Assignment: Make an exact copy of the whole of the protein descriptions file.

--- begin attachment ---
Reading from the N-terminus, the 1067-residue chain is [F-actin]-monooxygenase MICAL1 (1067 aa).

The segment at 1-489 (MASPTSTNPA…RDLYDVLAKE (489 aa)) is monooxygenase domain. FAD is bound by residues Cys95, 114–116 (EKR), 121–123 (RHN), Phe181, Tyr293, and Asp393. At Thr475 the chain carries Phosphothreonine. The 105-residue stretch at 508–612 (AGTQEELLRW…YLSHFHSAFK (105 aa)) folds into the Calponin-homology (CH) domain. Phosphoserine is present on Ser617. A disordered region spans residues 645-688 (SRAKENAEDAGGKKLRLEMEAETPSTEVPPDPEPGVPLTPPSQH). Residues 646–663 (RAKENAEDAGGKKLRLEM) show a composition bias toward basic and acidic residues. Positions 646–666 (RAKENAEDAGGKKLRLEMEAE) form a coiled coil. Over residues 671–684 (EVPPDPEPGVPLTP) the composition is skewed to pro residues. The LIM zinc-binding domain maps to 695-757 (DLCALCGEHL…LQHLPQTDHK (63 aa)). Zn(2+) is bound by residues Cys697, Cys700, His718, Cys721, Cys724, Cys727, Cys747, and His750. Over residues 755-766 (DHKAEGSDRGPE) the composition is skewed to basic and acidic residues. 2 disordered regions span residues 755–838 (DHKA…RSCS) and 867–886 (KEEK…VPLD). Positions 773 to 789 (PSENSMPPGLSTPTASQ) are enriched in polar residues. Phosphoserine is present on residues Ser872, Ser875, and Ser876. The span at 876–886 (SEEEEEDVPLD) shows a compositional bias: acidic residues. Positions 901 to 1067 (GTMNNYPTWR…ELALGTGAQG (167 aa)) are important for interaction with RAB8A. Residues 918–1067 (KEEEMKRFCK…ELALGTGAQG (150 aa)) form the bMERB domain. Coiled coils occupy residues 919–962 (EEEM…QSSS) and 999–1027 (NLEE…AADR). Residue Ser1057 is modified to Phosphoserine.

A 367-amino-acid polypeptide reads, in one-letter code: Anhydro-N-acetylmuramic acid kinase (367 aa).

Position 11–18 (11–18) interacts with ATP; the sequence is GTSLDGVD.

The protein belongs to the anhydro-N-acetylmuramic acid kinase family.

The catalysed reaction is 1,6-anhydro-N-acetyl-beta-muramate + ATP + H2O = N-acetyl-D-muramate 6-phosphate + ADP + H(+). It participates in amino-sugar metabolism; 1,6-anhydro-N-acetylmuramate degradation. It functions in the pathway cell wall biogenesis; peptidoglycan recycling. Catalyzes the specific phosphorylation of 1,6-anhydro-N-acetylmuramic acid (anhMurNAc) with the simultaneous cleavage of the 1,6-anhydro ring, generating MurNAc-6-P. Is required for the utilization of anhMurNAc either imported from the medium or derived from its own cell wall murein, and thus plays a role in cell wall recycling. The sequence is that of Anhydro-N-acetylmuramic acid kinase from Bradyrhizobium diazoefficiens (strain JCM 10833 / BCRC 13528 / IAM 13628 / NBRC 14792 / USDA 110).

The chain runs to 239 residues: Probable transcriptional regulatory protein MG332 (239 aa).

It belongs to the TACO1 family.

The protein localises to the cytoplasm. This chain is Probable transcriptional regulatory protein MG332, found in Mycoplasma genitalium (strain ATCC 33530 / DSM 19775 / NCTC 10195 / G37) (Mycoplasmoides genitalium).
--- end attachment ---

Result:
Reading from the N-terminus, the 1067-residue chain is [F-actin]-monooxygenase MICAL1 (1067 aa).

The segment at 1-489 (MASPTSTNPA…RDLYDVLAKE (489 aa)) is monooxygenase domain. FAD is bound by residues Cys95, 114–116 (EKR), 121–123 (RHN), Phe181, Tyr293, and Asp393. At Thr475 the chain carries Phosphothreonine. The 105-residue stretch at 508–612 (AGTQEELLRW…YLSHFHSAFK (105 aa)) folds into the Calponin-homology (CH) domain. Phosphoserine is present on Ser617. A disordered region spans residues 645-688 (SRAKENAEDAGGKKLRLEMEAETPSTEVPPDPEPGVPLTPPSQH). Residues 646–663 (RAKENAEDAGGKKLRLEM) show a composition bias toward basic and acidic residues. Positions 646–666 (RAKENAEDAGGKKLRLEMEAE) form a coiled coil. Over residues 671–684 (EVPPDPEPGVPLTP) the composition is skewed to pro residues. The LIM zinc-binding domain maps to 695-757 (DLCALCGEHL…LQHLPQTDHK (63 aa)). Zn(2+) is bound by residues Cys697, Cys700, His718, Cys721, Cys724, Cys727, Cys747, and His750. Over residues 755-766 (DHKAEGSDRGPE) the composition is skewed to basic and acidic residues. 2 disordered regions span residues 755–838 (DHKA…RSCS) and 867–886 (KEEK…VPLD). Positions 773 to 789 (PSENSMPPGLSTPTASQ) are enriched in polar residues. Phosphoserine is present on residues Ser872, Ser875, and Ser876. The span at 876–886 (SEEEEEDVPLD) shows a compositional bias: acidic residues. Positions 901 to 1067 (GTMNNYPTWR…ELALGTGAQG (167 aa)) are important for interaction with RAB8A. Residues 918–1067 (KEEEMKRFCK…ELALGTGAQG (150 aa)) form the bMERB domain. Coiled coils occupy residues 919–962 (EEEM…QSSS) and 999–1027 (NLEE…AADR). Residue Ser1057 is modified to Phosphoserine.

A 367-amino-acid polypeptide reads, in one-letter code: Anhydro-N-acetylmuramic acid kinase (367 aa).

Position 11–18 (11–18) interacts with ATP; the sequence is GTSLDGVD.

The protein belongs to the anhydro-N-acetylmuramic acid kinase family.

The catalysed reaction is 1,6-anhydro-N-acetyl-beta-muramate + ATP + H2O = N-acetyl-D-muramate 6-phosphate + ADP + H(+). It participates in amino-sugar metabolism; 1,6-anhydro-N-acetylmuramate degradation. It functions in the pathway cell wall biogenesis; peptidoglycan recycling. Catalyzes the specific phosphorylation of 1,6-anhydro-N-acetylmuramic acid (anhMurNAc) with the simultaneous cleavage of the 1,6-anhydro ring, generating MurNAc-6-P. Is required for the utilization of anhMurNAc either imported from the medium or derived from its own cell wall murein, and thus plays a role in cell wall recycling. The sequence is that of Anhydro-N-acetylmuramic acid kinase from Bradyrhizobium diazoefficiens (strain JCM 10833 / BCRC 13528 / IAM 13628 / NBRC 14792 / USDA 110).

The chain runs to 239 residues: Probable transcriptional regulatory protein MG332 (239 aa).

It belongs to the TACO1 family.

The protein localises to the cytoplasm. This chain is Probable transcriptional regulatory protein MG332, found in Mycoplasma genitalium (strain ATCC 33530 / DSM 19775 / NCTC 10195 / G37) (Mycoplasmoides genitalium).